Tess Gerritsen Still Prefers to Read Books the Old-Fashioned Way, on Paper | tnewst.com Press "Enter" to skip to content

Tess Gerritsen Still Prefers to Read Books the Old-Fashioned Way, on Paper

  •  
  •  
  •  
  •  
  •  
  •  
  •  
  •  

Do you distinguish between “commercial” and “literary” fiction? Where’s that line, for you?

I’m not sure I know how to draw that line. I’ve read complex commercial fiction with gorgeous writing and I’ve read “literary” fiction with pedestrian plots. Sometimes it’s simply the publisher’s decision how to label a book. If they give it an abstract cover and pages with deckled edges, they signal to readers: “This book is literary and important.” And if a literary novel becomes a best seller, doesn’t that make it commercial?

How do you organize your books?

Other than my medical and forensic textbooks, which I keep in one particular bookcase, my book collection is completely unorganized. If I read a book and think it’s a keeper, I put it wherever there’s room on any of the shelves scattered around my house. And yet, weirdly enough, if I ever need to find that book years later, I know exactly where it is. I also know if someone’s moved it.

What book might people be surprised to find on your shelves?

I’m agnostic, yet I keep the Bible, the Quran and a book on Jewish literacy on my shelf.

What’s the best book you’ve ever received as a gift?

“Chinese Cuisine: Wei Chuan’s Cookbook,” by Huang Su-Huei. I received it as a wedding gift decades ago, and that beloved, grease-splattered copy is still on my kitchen shelf.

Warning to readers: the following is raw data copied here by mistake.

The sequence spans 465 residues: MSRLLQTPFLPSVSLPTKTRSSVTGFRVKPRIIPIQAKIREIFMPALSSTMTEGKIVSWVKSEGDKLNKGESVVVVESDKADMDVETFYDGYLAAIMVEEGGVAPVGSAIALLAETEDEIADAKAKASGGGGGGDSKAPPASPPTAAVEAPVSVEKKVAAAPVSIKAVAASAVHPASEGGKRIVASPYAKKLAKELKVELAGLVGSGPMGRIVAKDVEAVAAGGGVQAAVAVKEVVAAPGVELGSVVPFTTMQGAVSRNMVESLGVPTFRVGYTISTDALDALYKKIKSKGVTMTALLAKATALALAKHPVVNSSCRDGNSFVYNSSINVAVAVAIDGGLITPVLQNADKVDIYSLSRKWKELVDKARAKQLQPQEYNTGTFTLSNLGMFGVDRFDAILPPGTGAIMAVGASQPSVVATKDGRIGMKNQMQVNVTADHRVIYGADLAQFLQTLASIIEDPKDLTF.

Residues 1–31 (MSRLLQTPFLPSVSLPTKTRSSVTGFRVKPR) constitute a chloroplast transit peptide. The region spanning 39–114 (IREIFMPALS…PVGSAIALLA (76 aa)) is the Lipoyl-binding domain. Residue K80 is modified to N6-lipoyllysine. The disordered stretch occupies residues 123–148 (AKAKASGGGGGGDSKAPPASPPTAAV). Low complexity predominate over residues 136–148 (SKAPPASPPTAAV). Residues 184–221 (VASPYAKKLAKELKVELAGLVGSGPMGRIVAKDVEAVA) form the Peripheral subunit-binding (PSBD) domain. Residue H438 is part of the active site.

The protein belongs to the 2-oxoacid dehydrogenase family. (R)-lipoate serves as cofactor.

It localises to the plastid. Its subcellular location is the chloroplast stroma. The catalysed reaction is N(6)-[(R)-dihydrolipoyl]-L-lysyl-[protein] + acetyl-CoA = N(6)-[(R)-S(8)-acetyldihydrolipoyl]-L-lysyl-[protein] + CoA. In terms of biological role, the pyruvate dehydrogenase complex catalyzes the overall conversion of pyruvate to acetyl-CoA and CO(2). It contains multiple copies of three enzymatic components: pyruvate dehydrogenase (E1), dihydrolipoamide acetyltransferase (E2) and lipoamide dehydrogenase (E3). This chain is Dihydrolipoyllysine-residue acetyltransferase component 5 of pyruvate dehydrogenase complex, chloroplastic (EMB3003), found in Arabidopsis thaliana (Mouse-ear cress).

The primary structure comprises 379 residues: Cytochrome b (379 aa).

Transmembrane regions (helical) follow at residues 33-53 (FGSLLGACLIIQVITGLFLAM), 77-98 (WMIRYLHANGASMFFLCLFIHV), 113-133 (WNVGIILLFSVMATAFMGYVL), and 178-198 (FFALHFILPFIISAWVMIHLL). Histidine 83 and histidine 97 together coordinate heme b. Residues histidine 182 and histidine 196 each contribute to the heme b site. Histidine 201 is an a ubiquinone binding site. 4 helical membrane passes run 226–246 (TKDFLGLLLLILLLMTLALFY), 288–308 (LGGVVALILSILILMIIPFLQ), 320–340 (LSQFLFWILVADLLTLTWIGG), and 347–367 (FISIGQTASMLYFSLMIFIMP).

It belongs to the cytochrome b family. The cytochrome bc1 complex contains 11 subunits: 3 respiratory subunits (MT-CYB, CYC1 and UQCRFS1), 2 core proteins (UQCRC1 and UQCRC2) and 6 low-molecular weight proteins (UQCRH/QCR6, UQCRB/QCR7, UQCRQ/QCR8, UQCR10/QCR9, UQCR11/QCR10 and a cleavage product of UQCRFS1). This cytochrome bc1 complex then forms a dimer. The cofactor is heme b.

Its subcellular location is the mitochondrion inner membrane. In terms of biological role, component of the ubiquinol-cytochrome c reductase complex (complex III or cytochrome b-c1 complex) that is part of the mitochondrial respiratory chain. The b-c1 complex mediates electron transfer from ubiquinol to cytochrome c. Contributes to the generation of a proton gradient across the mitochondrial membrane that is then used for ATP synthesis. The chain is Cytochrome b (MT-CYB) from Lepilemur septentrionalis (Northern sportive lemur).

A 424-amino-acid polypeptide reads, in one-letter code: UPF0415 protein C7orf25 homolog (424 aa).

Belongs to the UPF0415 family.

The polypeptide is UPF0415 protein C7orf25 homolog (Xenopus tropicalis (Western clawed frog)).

What kind of reader were you as a child? Which childhood books and authors stick with you most?

I was obsessed with the Nancy Drew mystery series, not just because it was a genre I loved, but because Nancy was the ultimate role model for a young girl. She was clever, fearless and she drove her own car! Later, as a teenager, I read and reread Tolkien’s “Lord of the Rings” trilogy.

If you were to write something besides mysteries, what would you write?

If I have a burning desire to write something, I’ll just write it — whether there’s a market for it or not. I’ve written science fiction (“Gravity”), historical fiction (“The Bone Garden” and “Playing With Fire”) and now I’m at work on an espionage novel. I’d hate to reach the end of my life and think: “If only I’d written that one book I was dreaming about…”

Disappointing, overrated, just not good: What book did you feel as if you were supposed to like, and didn’t? Do you remember the last book you put down without finishing?


  •  
  •  
  •  
  •  
  •  
  •  
  •  
  •  

Comments are closed.